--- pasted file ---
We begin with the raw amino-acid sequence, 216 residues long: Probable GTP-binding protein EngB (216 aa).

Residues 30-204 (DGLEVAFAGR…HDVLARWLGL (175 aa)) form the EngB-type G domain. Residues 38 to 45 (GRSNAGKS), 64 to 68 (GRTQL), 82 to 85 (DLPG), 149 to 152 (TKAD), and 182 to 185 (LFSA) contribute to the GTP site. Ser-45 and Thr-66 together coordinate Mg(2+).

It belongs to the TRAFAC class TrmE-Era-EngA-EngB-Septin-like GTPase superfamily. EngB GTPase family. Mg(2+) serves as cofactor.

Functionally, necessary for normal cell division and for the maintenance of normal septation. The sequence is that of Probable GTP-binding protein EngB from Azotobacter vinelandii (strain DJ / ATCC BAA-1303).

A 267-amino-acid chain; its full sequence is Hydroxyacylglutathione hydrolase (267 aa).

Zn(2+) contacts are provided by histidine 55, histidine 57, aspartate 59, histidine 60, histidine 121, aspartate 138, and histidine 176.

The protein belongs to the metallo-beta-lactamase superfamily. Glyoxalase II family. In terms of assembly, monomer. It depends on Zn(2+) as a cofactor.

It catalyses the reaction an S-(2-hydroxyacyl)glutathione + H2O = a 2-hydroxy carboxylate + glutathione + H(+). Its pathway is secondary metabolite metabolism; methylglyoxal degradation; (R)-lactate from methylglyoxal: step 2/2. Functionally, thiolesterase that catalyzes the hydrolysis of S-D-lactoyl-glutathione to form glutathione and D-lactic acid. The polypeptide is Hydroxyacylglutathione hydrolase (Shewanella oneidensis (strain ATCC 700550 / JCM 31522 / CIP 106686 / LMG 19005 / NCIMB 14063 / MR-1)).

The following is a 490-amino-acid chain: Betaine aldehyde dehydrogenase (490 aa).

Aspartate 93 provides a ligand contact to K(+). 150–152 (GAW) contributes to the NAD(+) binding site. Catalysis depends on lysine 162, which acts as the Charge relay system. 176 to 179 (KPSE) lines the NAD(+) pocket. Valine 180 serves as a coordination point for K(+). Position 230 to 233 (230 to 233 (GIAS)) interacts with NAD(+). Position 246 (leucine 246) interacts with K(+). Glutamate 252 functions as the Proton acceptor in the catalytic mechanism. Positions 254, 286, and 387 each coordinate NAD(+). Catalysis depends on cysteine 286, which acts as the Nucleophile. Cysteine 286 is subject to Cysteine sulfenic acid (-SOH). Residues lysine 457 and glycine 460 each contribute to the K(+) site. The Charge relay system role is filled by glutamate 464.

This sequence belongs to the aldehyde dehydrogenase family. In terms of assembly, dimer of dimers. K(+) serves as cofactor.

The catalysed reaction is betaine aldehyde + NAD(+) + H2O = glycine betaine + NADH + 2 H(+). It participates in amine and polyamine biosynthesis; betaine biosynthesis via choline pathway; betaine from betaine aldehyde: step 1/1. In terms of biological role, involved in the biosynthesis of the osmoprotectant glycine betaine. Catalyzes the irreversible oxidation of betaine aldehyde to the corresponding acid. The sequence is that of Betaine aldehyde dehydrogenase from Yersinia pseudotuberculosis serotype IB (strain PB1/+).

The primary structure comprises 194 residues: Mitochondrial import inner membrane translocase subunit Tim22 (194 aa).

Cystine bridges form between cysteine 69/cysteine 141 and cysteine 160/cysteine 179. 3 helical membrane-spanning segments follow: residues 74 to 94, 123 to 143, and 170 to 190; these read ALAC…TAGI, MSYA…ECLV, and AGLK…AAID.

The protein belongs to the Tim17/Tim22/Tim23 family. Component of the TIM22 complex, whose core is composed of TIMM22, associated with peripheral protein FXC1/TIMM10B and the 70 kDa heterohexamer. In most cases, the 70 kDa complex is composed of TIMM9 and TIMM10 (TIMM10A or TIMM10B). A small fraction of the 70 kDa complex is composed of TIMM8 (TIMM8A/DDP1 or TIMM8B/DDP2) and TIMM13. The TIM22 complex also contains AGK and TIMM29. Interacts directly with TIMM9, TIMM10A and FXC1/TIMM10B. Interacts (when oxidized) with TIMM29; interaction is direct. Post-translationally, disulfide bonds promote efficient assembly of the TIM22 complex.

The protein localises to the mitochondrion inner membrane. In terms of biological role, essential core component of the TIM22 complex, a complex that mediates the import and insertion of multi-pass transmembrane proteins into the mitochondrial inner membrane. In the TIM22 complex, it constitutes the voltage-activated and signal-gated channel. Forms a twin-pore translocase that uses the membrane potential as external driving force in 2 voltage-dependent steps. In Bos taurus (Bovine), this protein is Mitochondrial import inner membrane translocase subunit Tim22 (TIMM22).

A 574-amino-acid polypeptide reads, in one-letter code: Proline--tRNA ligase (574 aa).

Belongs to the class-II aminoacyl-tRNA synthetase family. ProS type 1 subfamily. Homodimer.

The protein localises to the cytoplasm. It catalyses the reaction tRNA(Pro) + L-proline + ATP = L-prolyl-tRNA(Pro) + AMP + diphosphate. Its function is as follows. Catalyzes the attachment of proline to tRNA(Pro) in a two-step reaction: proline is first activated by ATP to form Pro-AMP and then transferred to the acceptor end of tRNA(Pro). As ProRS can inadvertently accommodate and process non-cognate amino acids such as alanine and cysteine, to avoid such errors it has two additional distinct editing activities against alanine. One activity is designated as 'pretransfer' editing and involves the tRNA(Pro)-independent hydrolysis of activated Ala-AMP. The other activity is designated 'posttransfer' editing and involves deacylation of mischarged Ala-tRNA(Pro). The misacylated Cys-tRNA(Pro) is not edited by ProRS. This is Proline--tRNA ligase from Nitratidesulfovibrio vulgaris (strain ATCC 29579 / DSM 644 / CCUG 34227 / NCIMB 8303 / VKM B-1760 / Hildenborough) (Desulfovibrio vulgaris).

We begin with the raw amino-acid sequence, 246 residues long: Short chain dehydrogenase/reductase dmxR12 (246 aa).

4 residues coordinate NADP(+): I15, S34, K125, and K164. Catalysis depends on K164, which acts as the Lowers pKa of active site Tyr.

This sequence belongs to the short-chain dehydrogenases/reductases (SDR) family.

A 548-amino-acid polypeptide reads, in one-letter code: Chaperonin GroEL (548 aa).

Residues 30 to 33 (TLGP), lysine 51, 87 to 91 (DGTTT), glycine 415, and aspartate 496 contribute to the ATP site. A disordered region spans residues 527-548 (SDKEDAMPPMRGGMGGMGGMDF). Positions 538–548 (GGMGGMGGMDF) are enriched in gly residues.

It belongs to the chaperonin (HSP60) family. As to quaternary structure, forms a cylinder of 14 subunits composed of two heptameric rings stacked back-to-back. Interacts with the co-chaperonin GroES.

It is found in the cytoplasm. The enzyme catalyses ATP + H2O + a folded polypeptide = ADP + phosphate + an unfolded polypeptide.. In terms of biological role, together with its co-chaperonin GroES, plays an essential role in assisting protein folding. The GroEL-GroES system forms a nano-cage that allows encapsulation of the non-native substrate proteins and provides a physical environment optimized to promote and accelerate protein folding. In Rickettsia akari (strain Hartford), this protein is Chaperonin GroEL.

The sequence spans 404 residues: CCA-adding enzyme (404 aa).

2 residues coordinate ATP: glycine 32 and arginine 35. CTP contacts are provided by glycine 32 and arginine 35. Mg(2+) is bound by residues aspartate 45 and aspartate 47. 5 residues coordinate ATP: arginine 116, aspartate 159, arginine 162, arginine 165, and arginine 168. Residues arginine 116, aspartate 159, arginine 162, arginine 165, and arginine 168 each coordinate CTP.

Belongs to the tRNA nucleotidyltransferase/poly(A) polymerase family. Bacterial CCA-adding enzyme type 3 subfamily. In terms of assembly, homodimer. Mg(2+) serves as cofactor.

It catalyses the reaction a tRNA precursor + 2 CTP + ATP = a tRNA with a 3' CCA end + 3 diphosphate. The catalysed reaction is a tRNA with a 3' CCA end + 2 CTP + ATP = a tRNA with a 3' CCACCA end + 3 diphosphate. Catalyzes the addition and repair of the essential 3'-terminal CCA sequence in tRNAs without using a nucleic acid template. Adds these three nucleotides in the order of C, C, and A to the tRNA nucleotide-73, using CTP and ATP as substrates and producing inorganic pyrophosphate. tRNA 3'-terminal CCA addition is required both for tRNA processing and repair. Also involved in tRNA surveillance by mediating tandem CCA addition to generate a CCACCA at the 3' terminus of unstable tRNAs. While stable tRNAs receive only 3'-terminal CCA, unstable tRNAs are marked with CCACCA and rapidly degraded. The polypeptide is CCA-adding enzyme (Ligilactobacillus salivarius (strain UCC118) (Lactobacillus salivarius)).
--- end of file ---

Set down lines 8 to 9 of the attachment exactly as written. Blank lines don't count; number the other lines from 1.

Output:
It catalyses the reaction an S-(2-hydroxyacyl)glutathione + H2O = a 2-hydroxy carboxylate + glutathione + H(+). Its pathway is secondary metabolite metabolism; methylglyoxal degradation; (R)-lactate from methylglyoxal: step 2/2. Functionally, thiolesterase that catalyzes the hydrolysis of S-D-lactoyl-glutathione to form glutathione and D-lactic acid. The polypeptide is Hydroxyacylglutathione hydrolase (Shewanella oneidensis (strain ATCC 700550 / JCM 31522 / CIP 106686 / LMG 19005 / NCIMB 14063 / MR-1)).

The following is a 490-amino-acid chain: Betaine aldehyde dehydrogenase (490 aa).